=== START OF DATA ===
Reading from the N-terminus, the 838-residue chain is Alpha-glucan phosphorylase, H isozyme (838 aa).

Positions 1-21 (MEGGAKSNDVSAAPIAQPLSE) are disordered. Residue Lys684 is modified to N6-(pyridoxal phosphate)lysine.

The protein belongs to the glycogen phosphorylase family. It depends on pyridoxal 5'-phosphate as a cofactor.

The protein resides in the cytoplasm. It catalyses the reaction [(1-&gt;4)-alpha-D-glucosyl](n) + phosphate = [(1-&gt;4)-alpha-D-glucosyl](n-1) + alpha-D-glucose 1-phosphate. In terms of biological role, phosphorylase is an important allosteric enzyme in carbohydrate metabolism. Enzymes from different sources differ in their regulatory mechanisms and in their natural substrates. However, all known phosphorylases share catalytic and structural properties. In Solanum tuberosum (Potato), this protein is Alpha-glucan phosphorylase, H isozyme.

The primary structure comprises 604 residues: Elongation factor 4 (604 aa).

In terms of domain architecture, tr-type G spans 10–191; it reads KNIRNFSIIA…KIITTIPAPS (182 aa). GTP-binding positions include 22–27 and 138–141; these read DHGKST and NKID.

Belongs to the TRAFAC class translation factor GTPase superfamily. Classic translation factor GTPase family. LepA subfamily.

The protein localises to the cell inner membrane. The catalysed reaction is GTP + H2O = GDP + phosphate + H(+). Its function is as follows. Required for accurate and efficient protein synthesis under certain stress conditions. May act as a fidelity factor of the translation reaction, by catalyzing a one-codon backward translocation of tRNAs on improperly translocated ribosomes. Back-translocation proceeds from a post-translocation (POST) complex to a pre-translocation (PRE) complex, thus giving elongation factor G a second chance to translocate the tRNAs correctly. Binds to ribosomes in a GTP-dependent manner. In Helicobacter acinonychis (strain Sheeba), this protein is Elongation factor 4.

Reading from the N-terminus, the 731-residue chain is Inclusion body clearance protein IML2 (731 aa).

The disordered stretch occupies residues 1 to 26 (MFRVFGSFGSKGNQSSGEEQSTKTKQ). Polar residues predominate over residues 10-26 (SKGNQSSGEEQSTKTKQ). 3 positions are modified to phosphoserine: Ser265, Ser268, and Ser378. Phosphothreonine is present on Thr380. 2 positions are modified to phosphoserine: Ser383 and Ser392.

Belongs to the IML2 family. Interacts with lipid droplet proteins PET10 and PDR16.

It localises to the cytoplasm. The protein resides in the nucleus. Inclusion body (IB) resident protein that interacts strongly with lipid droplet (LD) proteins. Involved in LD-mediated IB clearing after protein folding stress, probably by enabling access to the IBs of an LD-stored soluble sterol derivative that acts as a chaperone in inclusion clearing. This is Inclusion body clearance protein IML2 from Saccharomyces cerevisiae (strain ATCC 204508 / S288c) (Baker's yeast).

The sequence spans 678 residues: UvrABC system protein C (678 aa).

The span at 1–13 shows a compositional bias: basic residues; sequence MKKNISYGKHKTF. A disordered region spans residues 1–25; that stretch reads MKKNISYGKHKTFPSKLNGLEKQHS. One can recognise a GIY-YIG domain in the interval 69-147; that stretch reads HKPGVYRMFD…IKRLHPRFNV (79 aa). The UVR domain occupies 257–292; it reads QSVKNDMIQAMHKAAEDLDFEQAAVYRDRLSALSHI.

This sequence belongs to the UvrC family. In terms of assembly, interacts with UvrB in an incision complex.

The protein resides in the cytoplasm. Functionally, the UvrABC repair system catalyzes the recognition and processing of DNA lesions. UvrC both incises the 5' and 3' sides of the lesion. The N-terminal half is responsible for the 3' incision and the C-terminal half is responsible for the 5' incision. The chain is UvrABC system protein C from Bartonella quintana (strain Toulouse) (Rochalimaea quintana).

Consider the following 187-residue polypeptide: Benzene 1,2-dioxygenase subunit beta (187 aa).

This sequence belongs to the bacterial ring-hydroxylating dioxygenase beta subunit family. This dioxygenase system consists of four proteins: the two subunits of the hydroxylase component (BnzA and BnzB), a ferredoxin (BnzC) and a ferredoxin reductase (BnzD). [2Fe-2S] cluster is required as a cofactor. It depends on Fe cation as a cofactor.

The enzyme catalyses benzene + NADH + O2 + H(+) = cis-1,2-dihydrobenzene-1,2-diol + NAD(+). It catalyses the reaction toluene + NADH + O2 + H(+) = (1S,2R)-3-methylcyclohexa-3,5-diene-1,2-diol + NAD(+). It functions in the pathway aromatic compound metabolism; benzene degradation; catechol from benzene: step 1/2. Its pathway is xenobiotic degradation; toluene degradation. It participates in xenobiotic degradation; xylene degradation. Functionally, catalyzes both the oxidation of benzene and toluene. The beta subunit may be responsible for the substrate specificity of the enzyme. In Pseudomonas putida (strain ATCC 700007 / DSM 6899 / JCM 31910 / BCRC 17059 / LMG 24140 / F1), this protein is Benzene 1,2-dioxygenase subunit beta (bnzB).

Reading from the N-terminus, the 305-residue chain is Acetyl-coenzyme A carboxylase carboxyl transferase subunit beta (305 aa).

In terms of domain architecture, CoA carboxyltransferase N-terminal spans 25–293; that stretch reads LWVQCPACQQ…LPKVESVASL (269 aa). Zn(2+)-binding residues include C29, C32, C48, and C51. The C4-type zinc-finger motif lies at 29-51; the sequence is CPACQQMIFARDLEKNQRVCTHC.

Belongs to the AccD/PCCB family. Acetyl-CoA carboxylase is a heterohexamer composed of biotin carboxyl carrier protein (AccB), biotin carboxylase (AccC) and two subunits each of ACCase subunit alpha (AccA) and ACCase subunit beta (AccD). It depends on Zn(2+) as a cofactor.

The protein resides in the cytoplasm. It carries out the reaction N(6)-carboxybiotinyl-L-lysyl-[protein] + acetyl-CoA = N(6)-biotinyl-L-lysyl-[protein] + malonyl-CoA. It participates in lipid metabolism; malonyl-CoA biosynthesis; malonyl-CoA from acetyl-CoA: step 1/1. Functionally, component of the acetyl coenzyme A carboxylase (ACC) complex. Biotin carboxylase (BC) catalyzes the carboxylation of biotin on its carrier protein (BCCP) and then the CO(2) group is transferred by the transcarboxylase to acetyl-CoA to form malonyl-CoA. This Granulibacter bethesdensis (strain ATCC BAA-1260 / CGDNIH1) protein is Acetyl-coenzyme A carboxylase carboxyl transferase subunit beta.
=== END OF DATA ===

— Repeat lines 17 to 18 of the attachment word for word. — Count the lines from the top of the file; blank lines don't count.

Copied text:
Consider the following 187-residue polypeptide: Benzene 1,2-dioxygenase subunit beta (187 aa).

This sequence belongs to the bacterial ring-hydroxylating dioxygenase beta subunit family. This dioxygenase system consists of four proteins: the two subunits of the hydroxylase component (BnzA and BnzB), a ferredoxin (BnzC) and a ferredoxin reductase (BnzD). [2Fe-2S] cluster is required as a cofactor. It depends on Fe cation as a cofactor.